The next chapter in Cashiers barbecue
By Bridget Callahan
Photos by Nick Breedlove
While the question of whether it’s “barbecue” or “barbeque” will likely stay the subject of debate
for decades to come, an indisputable fact is there is no greater comfort food than smoked meat.
A plate full of sauce-covered brisket or melting pulled pork brings families and communities
together. And that’s the tradition the Peterkin family is trying to keep alive with Cashiers Valley
Smokehouse, formerly Adair Brothers Smokehouse, on Hwy 64.
“You know, when my wife was growing up, their family would come to Cashiers to get a
Christmas tree and come eat here at the barbecue place. It was tradition. And I think that’s true
for a lot of folks in town and even out of towners. When you’re in Cashiers, you come to the
barbecue place. We’re lucky to take on a place with such a good foundation and reputation, and
we’re happy we can keep that reputation going,” says Brien Peterkin Jr. (The North Carolina
Barbecue Society says it’s spelled with a “c,” so we’ll go with their ruling for now.) The Peterkins
have been known in the local scene for quite a while, first with family-owned Cornucopia, one of
the best casual lunches in town for over forty years, and next, the wildly popular Slab Town Pizza.
When Brien Jr. and his business partner Jon Caddell went looking for their next venture, they
had originally thought of another location for Slab Town. But when the smokehouse, which has
had a few different names over the years, became available, they jumped on the opportunity to
keep the beloved spot alive.
The bright red building with airy interior is exactly what you want your BBQ joint to look
like - comfortable, casual and all about the food. Outside there’s a cheery patio of picnic tables
and string lights, perfect for afternoon lunches and sunset dinners. Opening up in the middle of
last year with pandemic restrictions was less than ideal, but the guys kept the menu traditional
for the most part and focused on the food.
“We keep it as simple and fresh as possible,” Brien Jr. says. “The meats are cooked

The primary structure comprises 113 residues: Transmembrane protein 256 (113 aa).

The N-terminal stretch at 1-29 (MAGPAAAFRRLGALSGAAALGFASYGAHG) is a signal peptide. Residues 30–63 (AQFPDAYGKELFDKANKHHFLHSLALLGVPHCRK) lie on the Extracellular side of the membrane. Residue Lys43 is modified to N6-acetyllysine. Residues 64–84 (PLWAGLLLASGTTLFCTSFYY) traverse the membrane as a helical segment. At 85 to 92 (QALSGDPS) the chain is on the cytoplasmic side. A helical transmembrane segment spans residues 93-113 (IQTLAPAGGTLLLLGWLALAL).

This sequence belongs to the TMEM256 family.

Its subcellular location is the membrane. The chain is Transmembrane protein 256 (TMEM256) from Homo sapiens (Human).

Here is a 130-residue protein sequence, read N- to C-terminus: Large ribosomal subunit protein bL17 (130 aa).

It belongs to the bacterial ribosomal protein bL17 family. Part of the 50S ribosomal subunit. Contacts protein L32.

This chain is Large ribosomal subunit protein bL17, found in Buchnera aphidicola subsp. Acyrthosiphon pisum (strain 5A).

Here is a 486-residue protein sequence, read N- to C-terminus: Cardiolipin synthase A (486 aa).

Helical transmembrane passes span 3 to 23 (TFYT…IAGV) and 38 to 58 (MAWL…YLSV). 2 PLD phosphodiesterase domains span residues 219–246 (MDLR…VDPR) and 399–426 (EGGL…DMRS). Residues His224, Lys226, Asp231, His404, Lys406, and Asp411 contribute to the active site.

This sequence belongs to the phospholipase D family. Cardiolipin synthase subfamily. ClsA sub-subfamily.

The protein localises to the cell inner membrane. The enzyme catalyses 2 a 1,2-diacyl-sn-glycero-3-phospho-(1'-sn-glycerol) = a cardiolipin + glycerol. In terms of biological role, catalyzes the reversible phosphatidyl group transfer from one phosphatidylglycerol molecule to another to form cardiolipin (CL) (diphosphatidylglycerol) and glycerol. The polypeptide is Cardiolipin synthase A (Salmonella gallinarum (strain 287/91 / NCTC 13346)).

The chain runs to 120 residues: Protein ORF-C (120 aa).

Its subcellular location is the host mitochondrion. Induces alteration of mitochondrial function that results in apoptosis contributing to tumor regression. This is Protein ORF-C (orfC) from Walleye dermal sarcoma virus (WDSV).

fresh every day; the sides are fresh. We used process stuff as little as possible.” Which means
they are constantly in the kitchen, since barbecue can be an intense process. But the results are
worth the effort.
The homemade sauces reflect the unique barbecue intersection that western Carolina
finds itself in.
“We do have a Carolina vinegar sauce. But we’re right on the border of Georgia and
South Carolina, so we also have a kind of sweet red that is usually found in Georgia. And a hot
mustard that is more common in South Carolina. A lot of different types of barbecue have found
their way here, which is great for us because we can explore and not be stuck with just one
type,” Brien Jr. says.
“The brisket, for instance, is Texas style, with just rub on it. We cook it overnight, then
wrap it in the morning and let it finish. Next, it gets a little higher heat, and then it rests for a long
time. The key with our meat is we only cut them one at a time to order, so everything tastes
fresh and doesn’t have time to dry out.”
At the peak of season, the kitchen will go through 10-12 briskets in a day, and up to 30
pork shoulders. They’re also serving up half chickens, smoked turkey, pulled chicken and St.
Louis style ribs. It’s a lot of meat, a lot of love and a lot of smiling faces.
Of course, the sides are almost as important as the barbecue itself, and all the favorites
are here. There’s fried okra, rich mac ‘n cheese, potato salad and Sallie Peterkin’s personal
favorite, collard greens. Brunswick stew, tater tots, hushed puppies and baked beans are all
there, too, all made fresh. And if you’re going to be *that* person at the smokehouse, you can
even get a house salad. Everyone will pretend to respect that.
But if you’re not in the mood for a heaping tray of meat, there’s also a great selection of
sandwiches available, including a brisket Philly, a brisket burger, classic BLT, or a Cuban. While
Brien Jr. prefers the ribs, his mother Sallie recommends the Smokehouse Cobb Salad with
smoked turkey. You can even get the pulled chicken or brisket topping a pile of cheesy nachos
made with wonton chips, black beans, queso, jalapenos and house-made salsa.
But no matter how the menu evolves, barbecue by the pound will always be the star. Get
it family style, with three pints of sides, hushpuppies, Texas toast and sauce. Splurge on a full
rack of ribs for the family get-together. Or get a platter just for yourself, all piled on that essential
smokehouse brown paper-covered tray, with pickles.
The servings are huge and dripping with tangy sauce, and who in the history of the world
has ever resisted a perfectly fried hushpuppy? But if you can save room for dessert, there’s
sweet banana pudding or a cobbler of the day to finish off the perfect picnic table meal, made in
house by Brien’s wife Sarah Ann.
At the moment, the Peterkins are happy just to have made it successfully through the
pandemic and are gearing up for winter in the valley. While the Highlands area is still fairly
seasonal, it’s safe to say Cashiers has hit a critical mass in tourism, and local restaurants are
finding it easier to fill seats no matter what the time of year. There certainly has been no
shortage of customers lining up for their favorite meats, and the family is thrilled to live up to the
challenge of restoring barbecue to its proper place of glory in Cashiers.
Cashiers Valley Smokehouse
281 US 64 W
Cashiers, NC 28717